I don't know if it was intentional or not, but in today's Crimson, its editors build a "straw man" argument that misrepresents the reality of the recent problems with Harvard's Science Complex construction.
The Crimson suggests that someone in Allston wants to prevent Harvard's construction experts from doing what is needed for a safe and efficient job. This could not be further from the truth. Let the experts do what they need to do to build the buildings and, at the same time, act as if the construction was being done in their backyard. These two goals need not be mutually exclusive. The source of the problem was not "a few extra hours" of work. The problem (like the night football issue from last year) is Harvard saying one thing to assure the community, doing the opposite, and giving the impression that they knew all along that what they said would not be what they would do.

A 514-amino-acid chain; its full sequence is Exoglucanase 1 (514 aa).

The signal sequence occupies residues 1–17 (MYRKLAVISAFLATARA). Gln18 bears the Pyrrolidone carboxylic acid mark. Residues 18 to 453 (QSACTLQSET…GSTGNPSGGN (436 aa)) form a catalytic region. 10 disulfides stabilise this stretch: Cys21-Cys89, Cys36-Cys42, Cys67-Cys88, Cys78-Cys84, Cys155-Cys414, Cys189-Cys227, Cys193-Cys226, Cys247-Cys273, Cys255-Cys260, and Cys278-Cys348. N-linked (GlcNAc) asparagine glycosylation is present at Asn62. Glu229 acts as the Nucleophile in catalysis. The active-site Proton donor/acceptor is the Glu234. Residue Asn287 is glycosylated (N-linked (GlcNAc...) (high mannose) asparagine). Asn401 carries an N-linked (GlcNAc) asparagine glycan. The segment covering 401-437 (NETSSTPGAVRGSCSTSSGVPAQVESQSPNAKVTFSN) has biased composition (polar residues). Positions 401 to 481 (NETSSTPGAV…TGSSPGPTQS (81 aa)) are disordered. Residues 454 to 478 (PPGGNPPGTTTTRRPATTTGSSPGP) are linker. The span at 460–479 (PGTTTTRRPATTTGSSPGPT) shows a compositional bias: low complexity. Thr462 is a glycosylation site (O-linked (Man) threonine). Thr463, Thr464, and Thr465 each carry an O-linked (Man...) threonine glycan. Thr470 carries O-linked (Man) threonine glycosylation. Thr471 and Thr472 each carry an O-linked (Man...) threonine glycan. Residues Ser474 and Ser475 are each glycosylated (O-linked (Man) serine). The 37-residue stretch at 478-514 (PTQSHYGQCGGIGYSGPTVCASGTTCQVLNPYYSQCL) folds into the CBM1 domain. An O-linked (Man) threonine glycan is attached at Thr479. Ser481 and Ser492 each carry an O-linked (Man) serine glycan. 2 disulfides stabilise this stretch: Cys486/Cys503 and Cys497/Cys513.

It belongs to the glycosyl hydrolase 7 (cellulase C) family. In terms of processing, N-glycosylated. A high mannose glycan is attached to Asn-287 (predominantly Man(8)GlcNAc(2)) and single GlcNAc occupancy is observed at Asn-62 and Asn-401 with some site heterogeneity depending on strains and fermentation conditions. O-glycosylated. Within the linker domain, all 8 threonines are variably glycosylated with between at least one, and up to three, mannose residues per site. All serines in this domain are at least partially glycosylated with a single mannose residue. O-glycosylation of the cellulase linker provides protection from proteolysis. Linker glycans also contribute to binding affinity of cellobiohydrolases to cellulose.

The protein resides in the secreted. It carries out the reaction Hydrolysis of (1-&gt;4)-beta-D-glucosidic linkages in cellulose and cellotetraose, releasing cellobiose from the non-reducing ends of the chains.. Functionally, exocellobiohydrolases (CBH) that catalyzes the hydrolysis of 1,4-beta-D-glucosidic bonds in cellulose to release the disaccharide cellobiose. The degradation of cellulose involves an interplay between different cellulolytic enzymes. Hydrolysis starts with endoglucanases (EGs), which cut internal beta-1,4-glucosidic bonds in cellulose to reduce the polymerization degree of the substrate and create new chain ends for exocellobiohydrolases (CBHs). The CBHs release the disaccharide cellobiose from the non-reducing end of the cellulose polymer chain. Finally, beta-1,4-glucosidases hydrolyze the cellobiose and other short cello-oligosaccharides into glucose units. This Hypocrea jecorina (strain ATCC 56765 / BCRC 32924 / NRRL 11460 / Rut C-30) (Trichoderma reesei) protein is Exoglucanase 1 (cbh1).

Must Harvard's construction be the "logistical nightmare" that the Crimson suggests? Harvard has repeatedly told us otherwise, and Harvard should be able to afford to hire people with enough intelligence and experience to run this project quite smoothly.